Standard & Poor’s autos downgrades came at last in early May, yet it could still be some time before the market fully digests the arrival of General Motors and Ford debt into high yield. Though uncertainty regarding the timing of S&P’s move is finally at an end, confusion still persists over the rating agency’s remarks on the two financing units, as further twists and turns appear in the ongoing saga.
Some suggest that S&P’s comments left much unsaid. The general gist is that the financing companies could be better or worse off and their ratings higher or lower. So, not much help there then.
The move has also made a mockery of the upcoming change to the ratings methodology used by Lehman Brothers’ indices. To recap: under the current rules, S&P’s downgrades force GM and Ford out of the bank’s high-grade index at the end of this month. But with the addition of Fitch’s ratings in Lehman’s indices from July 1 - and assuming no further rating actions - investor portfolios could witness the bizarre sight of $90 billion of autos debt yo-yoing straight back into the investment-grade index in just one month’s time.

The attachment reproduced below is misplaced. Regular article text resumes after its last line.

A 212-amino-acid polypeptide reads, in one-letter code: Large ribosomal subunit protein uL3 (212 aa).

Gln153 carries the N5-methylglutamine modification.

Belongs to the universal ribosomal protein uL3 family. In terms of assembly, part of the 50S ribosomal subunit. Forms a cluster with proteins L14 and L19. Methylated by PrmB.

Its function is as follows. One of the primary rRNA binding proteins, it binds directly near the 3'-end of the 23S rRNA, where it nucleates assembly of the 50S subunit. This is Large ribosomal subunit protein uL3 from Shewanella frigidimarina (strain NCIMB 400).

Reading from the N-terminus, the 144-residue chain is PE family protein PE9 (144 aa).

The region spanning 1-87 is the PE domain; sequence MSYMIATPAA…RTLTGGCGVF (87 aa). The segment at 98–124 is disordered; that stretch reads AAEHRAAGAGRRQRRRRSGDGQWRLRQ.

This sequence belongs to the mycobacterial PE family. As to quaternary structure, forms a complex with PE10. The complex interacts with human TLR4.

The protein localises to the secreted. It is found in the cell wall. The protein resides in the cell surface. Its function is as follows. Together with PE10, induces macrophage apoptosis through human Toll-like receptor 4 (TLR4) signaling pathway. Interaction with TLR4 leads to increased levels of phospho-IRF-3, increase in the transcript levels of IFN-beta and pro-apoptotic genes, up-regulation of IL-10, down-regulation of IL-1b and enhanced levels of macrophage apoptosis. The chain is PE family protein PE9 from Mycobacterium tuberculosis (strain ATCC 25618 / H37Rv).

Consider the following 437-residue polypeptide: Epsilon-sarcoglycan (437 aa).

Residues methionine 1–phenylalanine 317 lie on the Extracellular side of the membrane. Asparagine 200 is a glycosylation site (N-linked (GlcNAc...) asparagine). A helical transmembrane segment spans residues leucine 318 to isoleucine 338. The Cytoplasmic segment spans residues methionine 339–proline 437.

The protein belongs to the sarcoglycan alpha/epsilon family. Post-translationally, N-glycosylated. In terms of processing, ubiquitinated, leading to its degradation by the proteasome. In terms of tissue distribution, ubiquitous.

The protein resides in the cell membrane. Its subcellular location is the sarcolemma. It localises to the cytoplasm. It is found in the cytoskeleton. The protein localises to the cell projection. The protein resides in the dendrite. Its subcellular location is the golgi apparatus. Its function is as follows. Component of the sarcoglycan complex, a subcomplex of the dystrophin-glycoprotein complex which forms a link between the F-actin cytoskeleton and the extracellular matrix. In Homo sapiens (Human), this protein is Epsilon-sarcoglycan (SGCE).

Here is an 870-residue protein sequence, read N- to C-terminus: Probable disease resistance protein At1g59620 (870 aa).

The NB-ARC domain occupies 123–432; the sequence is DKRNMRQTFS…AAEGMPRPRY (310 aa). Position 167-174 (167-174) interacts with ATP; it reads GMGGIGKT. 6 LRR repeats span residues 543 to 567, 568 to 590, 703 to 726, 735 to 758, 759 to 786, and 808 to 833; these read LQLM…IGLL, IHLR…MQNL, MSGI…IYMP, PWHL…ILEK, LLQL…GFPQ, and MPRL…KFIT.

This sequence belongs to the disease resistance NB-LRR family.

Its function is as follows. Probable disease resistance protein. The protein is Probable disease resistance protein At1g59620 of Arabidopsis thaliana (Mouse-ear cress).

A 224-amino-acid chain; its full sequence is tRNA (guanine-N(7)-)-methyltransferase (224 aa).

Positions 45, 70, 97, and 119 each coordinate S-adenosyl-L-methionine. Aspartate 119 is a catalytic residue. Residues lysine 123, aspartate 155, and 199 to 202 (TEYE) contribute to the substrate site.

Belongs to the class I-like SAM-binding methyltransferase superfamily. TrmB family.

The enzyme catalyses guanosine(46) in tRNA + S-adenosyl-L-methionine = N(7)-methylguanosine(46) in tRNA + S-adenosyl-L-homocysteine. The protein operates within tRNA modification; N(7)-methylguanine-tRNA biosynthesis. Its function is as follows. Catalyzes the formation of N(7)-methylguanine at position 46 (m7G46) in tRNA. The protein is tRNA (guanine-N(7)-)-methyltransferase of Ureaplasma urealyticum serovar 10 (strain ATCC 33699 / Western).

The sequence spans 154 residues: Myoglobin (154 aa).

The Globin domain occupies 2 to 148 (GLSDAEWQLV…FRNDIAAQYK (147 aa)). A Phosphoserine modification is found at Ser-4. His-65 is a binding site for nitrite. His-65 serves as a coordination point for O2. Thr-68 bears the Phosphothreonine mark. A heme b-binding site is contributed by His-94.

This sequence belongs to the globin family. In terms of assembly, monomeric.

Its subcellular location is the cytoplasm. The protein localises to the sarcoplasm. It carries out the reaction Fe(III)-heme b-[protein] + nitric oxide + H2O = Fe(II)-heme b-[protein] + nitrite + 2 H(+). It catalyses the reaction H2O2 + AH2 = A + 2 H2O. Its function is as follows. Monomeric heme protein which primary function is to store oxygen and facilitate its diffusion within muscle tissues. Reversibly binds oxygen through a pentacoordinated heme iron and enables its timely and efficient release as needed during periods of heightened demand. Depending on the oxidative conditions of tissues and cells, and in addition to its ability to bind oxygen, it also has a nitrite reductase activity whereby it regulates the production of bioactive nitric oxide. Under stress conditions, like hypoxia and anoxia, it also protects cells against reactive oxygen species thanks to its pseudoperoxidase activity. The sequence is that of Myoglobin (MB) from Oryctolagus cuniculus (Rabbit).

It is less straightforward trying to gauge where the auto paper will end up eventually. Estimates show that approximately €19 billion of Ford and GM euro-denominated debt will be eligible for the high-yield indices. However, with constraints of 3% on any one name, benchmarked portfolios will only siphon off a meagre €2 billion. That leaves €17 billion of debt trawling the Street looking for a home. A sombre thought indeed.
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